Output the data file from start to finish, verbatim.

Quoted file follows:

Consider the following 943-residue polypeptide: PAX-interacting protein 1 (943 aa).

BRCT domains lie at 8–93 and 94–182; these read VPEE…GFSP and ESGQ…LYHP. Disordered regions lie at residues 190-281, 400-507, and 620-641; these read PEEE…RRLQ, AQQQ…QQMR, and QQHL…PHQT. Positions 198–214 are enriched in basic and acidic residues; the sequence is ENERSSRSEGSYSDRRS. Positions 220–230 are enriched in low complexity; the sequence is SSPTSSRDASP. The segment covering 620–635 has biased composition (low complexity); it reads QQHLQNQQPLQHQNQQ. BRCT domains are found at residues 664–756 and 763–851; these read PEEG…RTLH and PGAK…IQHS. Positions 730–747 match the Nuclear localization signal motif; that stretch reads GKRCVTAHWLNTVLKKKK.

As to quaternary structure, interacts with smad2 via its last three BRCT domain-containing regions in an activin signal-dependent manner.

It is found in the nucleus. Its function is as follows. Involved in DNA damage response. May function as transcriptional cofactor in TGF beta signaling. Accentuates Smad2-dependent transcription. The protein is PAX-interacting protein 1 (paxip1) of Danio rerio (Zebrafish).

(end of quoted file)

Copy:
Consider the following 943-residue polypeptide: PAX-interacting protein 1 (943 aa).

BRCT domains lie at 8–93 and 94–182; these read VPEE…GFSP and ESGQ…LYHP. Disordered regions lie at residues 190-281, 400-507, and 620-641; these read PEEE…RRLQ, AQQQ…QQMR, and QQHL…PHQT. Positions 198–214 are enriched in basic and acidic residues; the sequence is ENERSSRSEGSYSDRRS. Positions 220–230 are enriched in low complexity; the sequence is SSPTSSRDASP. The segment covering 620–635 has biased composition (low complexity); it reads QQHLQNQQPLQHQNQQ. BRCT domains are found at residues 664–756 and 763–851; these read PEEG…RTLH and PGAK…IQHS. Positions 730–747 match the Nuclear localization signal motif; that stretch reads GKRCVTAHWLNTVLKKKK.

As to quaternary structure, interacts with smad2 via its last three BRCT domain-containing regions in an activin signal-dependent manner.

It is found in the nucleus. Its function is as follows. Involved in DNA damage response. May function as transcriptional cofactor in TGF beta signaling. Accentuates Smad2-dependent transcription. The protein is PAX-interacting protein 1 (paxip1) of Danio rerio (Zebrafish).